Lake Of The Woods Canada

Lake of the Woods is a tremendous body of water, covering roughly 951,300 acres. There are over 14,000 islands scattered about the lake and about 52,000 miles of shoreline to cast! King Island is located on Sabaskong Bay, on the east side of Lake of the Woods. Sabaskong Bay offers a safe haven, with many bays and hundreds of islands of all shapes and sizes. You can always find safe water here to fish, no matter how hard the wind blows. The rock shorelines are lined with majestic stands of white, red and jack pine and still look much as they did in the time of the early explorers. Lake of the Woods has a reputation as one of the best inland fisheries to be found anywhere. It also offers great variety, as it boasts walleye, muskie, northern pike, small mouth bass, large mouth bass, crappie, perch and lake sturgeon, as well as numerous non-game species.

THE BAY OF HOGS!

In 2007  a friend and I  made the fourteen hour trip up to the fantastic Lake Of  The Woods, Canada in hopes of nailing a trophy Musky. What ensued sort of backs up my thoughts of Northern Pike being bigger up north….. After launching our boat at a Nester Falls boat ramp, we saw a large weed bed just left of the ramp.  We were so anxious to do some fishing, we thought we would make a couple casts  before we headed to our lodge….. I attached a big 13″ Musky lure I designed and built for the trip.  Well, this part of my story short, here is what happened: I made a long cast to the middle of the weed bed. After letting my lure sink a little, we saw a boil near where the lure landed. Something big made a pass at my lure!  I quickly retrieved  it and made another long cast just beyond where we saw the boil….. Bingo!  A  heavy fish attacked my offering like there was no tomorrow.  Thinking that it was a good size Musky, I was pretty excited! I fought the fish for close to a half  hour and finally netted a fat twenty-two pound Northern Pike along with close to five pounds of weeds!  Even though this fish was the biggest Northern I ever caught,  I was stupid enough to think that maybe I would catch a bigger one some day, so I quickly released the beast.  We both thought that the big northern was a sign of  things to come….. Namely a trophy Musky for both of us!  It was getting dark,  so we gunned the motor and headed for our lodge on Sabaskong Bay.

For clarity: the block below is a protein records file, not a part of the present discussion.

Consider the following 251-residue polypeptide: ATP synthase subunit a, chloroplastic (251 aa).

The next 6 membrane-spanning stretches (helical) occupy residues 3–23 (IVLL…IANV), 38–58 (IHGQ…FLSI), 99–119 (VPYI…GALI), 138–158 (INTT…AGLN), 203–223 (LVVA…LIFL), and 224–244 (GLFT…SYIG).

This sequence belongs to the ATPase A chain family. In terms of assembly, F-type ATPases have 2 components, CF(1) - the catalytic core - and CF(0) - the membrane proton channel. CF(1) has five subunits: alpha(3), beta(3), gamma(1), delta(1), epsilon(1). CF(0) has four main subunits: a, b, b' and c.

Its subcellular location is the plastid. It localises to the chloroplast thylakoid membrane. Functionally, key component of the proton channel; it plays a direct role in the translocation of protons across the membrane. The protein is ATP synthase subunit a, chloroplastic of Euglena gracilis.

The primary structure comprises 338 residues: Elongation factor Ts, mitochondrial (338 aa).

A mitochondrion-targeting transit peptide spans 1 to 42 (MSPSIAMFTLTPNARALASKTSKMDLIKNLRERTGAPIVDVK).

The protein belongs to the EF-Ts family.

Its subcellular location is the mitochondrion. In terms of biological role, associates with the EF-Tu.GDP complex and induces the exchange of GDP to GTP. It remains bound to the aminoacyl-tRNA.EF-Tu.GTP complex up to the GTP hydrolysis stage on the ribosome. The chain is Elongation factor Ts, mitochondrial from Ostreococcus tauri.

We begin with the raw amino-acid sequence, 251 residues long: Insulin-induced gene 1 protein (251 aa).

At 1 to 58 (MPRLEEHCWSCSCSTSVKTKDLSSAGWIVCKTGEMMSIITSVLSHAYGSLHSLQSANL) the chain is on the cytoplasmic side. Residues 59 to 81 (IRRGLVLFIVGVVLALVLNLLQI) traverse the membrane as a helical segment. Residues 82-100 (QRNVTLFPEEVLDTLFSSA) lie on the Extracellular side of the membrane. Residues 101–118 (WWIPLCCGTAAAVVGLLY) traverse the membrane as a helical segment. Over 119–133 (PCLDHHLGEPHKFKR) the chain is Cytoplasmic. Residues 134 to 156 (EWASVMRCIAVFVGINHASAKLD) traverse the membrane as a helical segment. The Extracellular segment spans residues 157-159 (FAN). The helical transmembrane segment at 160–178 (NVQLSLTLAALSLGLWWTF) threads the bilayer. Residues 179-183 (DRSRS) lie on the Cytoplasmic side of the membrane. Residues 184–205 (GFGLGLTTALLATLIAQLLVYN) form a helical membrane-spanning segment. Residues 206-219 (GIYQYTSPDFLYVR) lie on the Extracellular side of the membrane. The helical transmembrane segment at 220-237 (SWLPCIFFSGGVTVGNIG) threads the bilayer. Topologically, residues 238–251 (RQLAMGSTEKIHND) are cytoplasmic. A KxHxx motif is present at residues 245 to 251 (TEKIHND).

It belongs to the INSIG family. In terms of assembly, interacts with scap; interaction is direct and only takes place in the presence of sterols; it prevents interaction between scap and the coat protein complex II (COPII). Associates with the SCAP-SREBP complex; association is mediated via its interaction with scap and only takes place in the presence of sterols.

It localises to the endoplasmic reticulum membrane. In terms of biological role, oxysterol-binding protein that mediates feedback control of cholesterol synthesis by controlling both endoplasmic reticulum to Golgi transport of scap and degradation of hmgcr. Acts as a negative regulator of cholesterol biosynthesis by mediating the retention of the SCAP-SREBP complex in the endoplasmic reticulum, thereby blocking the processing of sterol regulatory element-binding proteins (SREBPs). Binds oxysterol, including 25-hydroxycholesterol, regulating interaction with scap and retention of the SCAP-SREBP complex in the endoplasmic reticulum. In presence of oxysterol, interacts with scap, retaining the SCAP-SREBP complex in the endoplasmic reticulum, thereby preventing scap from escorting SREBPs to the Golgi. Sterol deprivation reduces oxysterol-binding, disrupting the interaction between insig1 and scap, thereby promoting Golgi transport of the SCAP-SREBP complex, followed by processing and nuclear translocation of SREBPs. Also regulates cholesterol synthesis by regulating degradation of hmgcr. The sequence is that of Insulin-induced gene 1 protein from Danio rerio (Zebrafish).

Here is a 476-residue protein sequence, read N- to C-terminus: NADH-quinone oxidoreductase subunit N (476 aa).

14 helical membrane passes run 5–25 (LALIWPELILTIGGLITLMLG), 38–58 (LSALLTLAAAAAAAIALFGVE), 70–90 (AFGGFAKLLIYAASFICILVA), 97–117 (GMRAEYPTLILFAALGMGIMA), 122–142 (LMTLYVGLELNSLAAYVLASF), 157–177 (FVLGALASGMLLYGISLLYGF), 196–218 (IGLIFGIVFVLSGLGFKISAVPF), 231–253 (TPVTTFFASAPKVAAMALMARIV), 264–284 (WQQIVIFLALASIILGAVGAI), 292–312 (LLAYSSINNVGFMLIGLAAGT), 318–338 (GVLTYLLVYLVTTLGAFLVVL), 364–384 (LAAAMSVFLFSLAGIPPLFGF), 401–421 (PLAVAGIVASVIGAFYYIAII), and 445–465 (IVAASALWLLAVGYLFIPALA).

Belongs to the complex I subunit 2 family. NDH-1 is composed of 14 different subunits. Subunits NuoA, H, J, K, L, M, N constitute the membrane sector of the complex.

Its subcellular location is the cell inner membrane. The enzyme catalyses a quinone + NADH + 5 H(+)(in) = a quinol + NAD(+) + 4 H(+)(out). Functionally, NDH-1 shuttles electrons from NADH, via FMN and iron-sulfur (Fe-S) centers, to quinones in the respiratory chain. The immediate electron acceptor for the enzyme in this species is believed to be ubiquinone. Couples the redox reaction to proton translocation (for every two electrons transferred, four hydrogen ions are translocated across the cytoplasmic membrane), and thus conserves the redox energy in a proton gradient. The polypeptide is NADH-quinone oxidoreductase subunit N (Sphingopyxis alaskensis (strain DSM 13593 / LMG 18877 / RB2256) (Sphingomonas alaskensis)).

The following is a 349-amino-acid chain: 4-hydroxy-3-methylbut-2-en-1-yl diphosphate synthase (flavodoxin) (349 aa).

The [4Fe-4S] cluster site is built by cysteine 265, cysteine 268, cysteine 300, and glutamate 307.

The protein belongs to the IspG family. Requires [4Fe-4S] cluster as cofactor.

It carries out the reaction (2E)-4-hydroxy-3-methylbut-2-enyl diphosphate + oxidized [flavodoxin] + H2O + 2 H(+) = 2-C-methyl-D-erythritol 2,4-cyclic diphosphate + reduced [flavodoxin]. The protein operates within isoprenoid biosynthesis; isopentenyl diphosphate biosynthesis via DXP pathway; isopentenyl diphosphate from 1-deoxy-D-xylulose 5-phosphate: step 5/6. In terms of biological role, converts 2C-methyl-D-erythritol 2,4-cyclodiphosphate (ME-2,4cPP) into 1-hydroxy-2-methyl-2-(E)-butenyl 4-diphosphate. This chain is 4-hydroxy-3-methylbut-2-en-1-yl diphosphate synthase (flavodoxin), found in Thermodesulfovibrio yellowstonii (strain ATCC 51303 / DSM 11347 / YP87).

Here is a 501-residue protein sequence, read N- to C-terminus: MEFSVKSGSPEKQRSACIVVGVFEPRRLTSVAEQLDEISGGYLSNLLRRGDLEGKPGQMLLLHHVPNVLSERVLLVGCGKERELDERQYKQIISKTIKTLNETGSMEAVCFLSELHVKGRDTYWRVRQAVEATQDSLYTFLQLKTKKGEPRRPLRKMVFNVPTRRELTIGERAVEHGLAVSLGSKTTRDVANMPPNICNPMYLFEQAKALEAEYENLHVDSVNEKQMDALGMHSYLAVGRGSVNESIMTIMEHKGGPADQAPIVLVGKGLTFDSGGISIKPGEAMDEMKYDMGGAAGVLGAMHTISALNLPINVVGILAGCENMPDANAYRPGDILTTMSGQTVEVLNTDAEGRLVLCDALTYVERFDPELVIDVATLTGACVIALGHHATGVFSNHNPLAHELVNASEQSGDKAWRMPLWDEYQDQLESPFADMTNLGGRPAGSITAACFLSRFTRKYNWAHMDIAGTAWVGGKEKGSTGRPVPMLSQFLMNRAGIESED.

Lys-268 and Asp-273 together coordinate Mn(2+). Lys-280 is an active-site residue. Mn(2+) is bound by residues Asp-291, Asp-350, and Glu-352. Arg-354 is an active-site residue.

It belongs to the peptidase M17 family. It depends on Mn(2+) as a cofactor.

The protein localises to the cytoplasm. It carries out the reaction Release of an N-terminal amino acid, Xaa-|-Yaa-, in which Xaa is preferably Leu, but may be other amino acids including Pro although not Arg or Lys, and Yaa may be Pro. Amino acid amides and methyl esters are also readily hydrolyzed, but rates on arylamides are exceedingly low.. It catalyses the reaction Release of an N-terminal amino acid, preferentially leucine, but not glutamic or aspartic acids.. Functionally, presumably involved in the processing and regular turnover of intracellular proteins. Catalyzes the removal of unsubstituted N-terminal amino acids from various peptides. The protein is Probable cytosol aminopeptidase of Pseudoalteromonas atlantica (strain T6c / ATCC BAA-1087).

This Is The Rest Of My Story:

After a good nights sleep, we had a quick breakfast and headed out to a spot that we thought might hold a trophy fish.  It turns out that it was the day that will live in infamy! We made a few casts with nothing to show.  I thought that maybe  the fish were a little deeper, so I decided to put a half-ounce weight in front of the blades on my bucktail…..I made a long cast, let the lure sink about five seconds and started to make my retrieve.  I felt a jolt, set the hooks, and after a short battle we netted the Musky.  It weighed  in at just over  32 pounds and was 52 inches in length…..The trophy reluctantly fell to the bottom of my boat with a black Mepps Musky Killer bucktail in its powerful jaws!  I released the hefty girl so that in the future it could grow to over forty pounds, and be caught by me or even another Musky hunter. This accomplishment of bagging a 30 pound class Musky is something that is not shared by many.  It took me over 25 years to hook and land such a trophy Musky.

 

The black Musky Killer above is like the one I took my trophy on

Over the next few days we caught some undersized fish,  a friend caught a 22 lb’der that he kept to have mounted. On one occasion, a musky the size of a six foot log hit my lure,  but as luck would have it, the  enormous monster broke my lure it its jaws, and swam away with no regrets. As usual, the really big Muskies always seem to get away. It’s enough to make a grown Musky Hunter cry!!

On a previous trip, a friend caught two 32 lb Muskies just two hours apart at the exact same spot I got my mine. One of his trophies was nailed on a white Mepps Musky Killer, and the other on a black Musky killer!  Fact is, we thought he was trying to fool us by showing  the same fish twice. The joke was over when he pulled another one up out of the water that he had on a stringer. We were all in shock!

That trip was one for the books! Altogether, our group caught three trophies in the 52″- 32 lb range, and a 22 lb’der about 47 inches.  The peanut legal was caught in about eight inches of water on a black Suick, just adjacent to a small creek coming into the lake. The other three trophies were all caught on Muskie Killers. All of the fish were deep next to a big boulder, not fifteen feet apart.  So much for the Myth that muskies are loners!

Building…..more to come!